The discrepancy could not be greater. In the traffic light coalition agreement, the SPD, Greens and FDP announced an education summit with the following words: “We want to work together to ensure that every child has the same opportunity for development and realization. To this end, we will convene an education summit at which the federal, state, local authorities, science and civil society will agree on new forms of cooperation and common, ambitious educational goals.”
And now what will take place on Tuesday: a 15-minute impulse by the Federal Minister of Education, then a scientific lecture on educational justice and finally two panel discussions, labeled as “top-level talks on education policy”, with ministers of education, association representatives and various school stakeholders. This is followed by the educational research conference that takes place regularly. The public rescue of educational federalism in one morning.
That doesn’t mean the event has to be a flop. But a real “education summit” would have required at least the participation and commitment of the Federal Chancellor and Prime Minister, as it did 15 years ago in Dresden. Especially since the 2008 result was not as bad as is often claimed. Only because the federal and state governments agreed on quantifiable goals at the time could they later be accused of not having achieved them or only partially achieved them.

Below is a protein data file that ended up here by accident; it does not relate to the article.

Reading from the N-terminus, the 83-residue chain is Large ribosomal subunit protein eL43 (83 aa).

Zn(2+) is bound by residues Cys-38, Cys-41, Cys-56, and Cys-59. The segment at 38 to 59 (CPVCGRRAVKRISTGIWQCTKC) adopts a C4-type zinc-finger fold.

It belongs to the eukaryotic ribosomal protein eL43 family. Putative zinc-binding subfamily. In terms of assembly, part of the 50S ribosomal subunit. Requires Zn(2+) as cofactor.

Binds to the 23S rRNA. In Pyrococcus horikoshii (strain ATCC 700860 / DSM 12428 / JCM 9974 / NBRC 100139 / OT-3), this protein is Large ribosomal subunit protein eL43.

Jan-Martin Wiarda is a journalist for education and lives in Berlin. On his blog www.jmwiarda.de he comments on current events in schools and universities.
Example of school dropouts: Their share was not halved by 2015, but was reduced from eight to six percent. Example day-care center care rate of under three-year-olds: It should go up from 20 to 35 percent, it was almost 33 percent.
Countering the excessive ambitions of the coalition agreement with the exact opposite is not expectation management, but allows those involved to ask the question of meaning. Hopefully the “summit” can answer them.
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